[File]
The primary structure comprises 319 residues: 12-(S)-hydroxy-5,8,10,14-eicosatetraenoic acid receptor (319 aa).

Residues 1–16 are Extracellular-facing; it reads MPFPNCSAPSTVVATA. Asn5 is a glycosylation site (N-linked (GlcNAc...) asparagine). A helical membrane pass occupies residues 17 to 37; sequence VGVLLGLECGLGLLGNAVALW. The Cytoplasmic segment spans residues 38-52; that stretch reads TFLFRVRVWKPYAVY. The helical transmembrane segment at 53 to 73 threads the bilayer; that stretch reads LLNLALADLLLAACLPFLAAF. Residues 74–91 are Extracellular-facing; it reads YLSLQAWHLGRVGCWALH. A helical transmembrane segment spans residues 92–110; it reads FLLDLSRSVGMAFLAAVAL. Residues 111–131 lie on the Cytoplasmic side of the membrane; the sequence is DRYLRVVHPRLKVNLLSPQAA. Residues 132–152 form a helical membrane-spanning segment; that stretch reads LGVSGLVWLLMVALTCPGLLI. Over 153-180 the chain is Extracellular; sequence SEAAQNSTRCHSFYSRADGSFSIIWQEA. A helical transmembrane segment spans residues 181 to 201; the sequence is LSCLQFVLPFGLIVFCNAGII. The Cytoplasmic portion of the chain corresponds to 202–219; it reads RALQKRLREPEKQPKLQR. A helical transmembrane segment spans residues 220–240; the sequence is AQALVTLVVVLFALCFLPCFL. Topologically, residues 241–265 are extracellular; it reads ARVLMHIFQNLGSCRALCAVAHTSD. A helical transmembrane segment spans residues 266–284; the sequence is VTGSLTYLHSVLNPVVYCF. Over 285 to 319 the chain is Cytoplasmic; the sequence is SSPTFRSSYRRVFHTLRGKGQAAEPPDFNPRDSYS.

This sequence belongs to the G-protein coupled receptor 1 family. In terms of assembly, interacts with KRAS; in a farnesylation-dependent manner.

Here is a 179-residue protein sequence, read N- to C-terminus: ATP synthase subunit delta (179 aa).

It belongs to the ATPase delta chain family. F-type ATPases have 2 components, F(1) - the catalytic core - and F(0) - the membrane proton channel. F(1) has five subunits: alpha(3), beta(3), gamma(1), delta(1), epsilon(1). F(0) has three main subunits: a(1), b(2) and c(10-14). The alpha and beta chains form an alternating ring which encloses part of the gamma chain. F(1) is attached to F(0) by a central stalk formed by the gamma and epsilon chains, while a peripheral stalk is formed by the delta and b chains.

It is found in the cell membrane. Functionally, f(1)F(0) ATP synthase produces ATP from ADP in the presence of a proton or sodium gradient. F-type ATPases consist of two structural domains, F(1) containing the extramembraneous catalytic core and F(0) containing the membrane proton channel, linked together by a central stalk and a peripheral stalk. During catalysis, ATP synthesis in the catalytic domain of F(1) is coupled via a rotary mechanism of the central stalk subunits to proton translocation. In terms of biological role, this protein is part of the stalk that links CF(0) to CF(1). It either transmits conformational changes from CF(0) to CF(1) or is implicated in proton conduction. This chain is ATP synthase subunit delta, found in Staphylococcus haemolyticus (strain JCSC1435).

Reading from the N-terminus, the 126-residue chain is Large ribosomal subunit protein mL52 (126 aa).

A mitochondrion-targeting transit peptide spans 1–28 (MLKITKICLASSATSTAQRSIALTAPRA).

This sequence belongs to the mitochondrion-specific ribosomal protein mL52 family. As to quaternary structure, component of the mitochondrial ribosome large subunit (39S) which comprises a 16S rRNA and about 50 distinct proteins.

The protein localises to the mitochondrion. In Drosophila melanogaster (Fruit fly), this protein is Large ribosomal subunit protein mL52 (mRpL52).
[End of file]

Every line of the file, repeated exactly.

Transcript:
The primary structure comprises 319 residues: 12-(S)-hydroxy-5,8,10,14-eicosatetraenoic acid receptor (319 aa).

Residues 1–16 are Extracellular-facing; it reads MPFPNCSAPSTVVATA. Asn5 is a glycosylation site (N-linked (GlcNAc...) asparagine). A helical membrane pass occupies residues 17 to 37; sequence VGVLLGLECGLGLLGNAVALW. The Cytoplasmic segment spans residues 38-52; that stretch reads TFLFRVRVWKPYAVY. The helical transmembrane segment at 53 to 73 threads the bilayer; that stretch reads LLNLALADLLLAACLPFLAAF. Residues 74–91 are Extracellular-facing; it reads YLSLQAWHLGRVGCWALH. A helical transmembrane segment spans residues 92–110; it reads FLLDLSRSVGMAFLAAVAL. Residues 111–131 lie on the Cytoplasmic side of the membrane; the sequence is DRYLRVVHPRLKVNLLSPQAA. Residues 132–152 form a helical membrane-spanning segment; that stretch reads LGVSGLVWLLMVALTCPGLLI. Over 153-180 the chain is Extracellular; sequence SEAAQNSTRCHSFYSRADGSFSIIWQEA. A helical transmembrane segment spans residues 181 to 201; the sequence is LSCLQFVLPFGLIVFCNAGII. The Cytoplasmic portion of the chain corresponds to 202–219; it reads RALQKRLREPEKQPKLQR. A helical transmembrane segment spans residues 220–240; the sequence is AQALVTLVVVLFALCFLPCFL. Topologically, residues 241–265 are extracellular; it reads ARVLMHIFQNLGSCRALCAVAHTSD. A helical transmembrane segment spans residues 266–284; the sequence is VTGSLTYLHSVLNPVVYCF. Over 285 to 319 the chain is Cytoplasmic; the sequence is SSPTFRSSYRRVFHTLRGKGQAAEPPDFNPRDSYS.

This sequence belongs to the G-protein coupled receptor 1 family. In terms of assembly, interacts with KRAS; in a farnesylation-dependent manner.

Here is a 179-residue protein sequence, read N- to C-terminus: ATP synthase subunit delta (179 aa).

It belongs to the ATPase delta chain family. F-type ATPases have 2 components, F(1) - the catalytic core - and F(0) - the membrane proton channel. F(1) has five subunits: alpha(3), beta(3), gamma(1), delta(1), epsilon(1). F(0) has three main subunits: a(1), b(2) and c(10-14). The alpha and beta chains form an alternating ring which encloses part of the gamma chain. F(1) is attached to F(0) by a central stalk formed by the gamma and epsilon chains, while a peripheral stalk is formed by the delta and b chains.

It is found in the cell membrane. Functionally, f(1)F(0) ATP synthase produces ATP from ADP in the presence of a proton or sodium gradient. F-type ATPases consist of two structural domains, F(1) containing the extramembraneous catalytic core and F(0) containing the membrane proton channel, linked together by a central stalk and a peripheral stalk. During catalysis, ATP synthesis in the catalytic domain of F(1) is coupled via a rotary mechanism of the central stalk subunits to proton translocation. In terms of biological role, this protein is part of the stalk that links CF(0) to CF(1). It either transmits conformational changes from CF(0) to CF(1) or is implicated in proton conduction. This chain is ATP synthase subunit delta, found in Staphylococcus haemolyticus (strain JCSC1435).

Reading from the N-terminus, the 126-residue chain is Large ribosomal subunit protein mL52 (126 aa).

A mitochondrion-targeting transit peptide spans 1–28 (MLKITKICLASSATSTAQRSIALTAPRA).

This sequence belongs to the mitochondrion-specific ribosomal protein mL52 family. As to quaternary structure, component of the mitochondrial ribosome large subunit (39S) which comprises a 16S rRNA and about 50 distinct proteins.

The protein localises to the mitochondrion. In Drosophila melanogaster (Fruit fly), this protein is Large ribosomal subunit protein mL52 (mRpL52).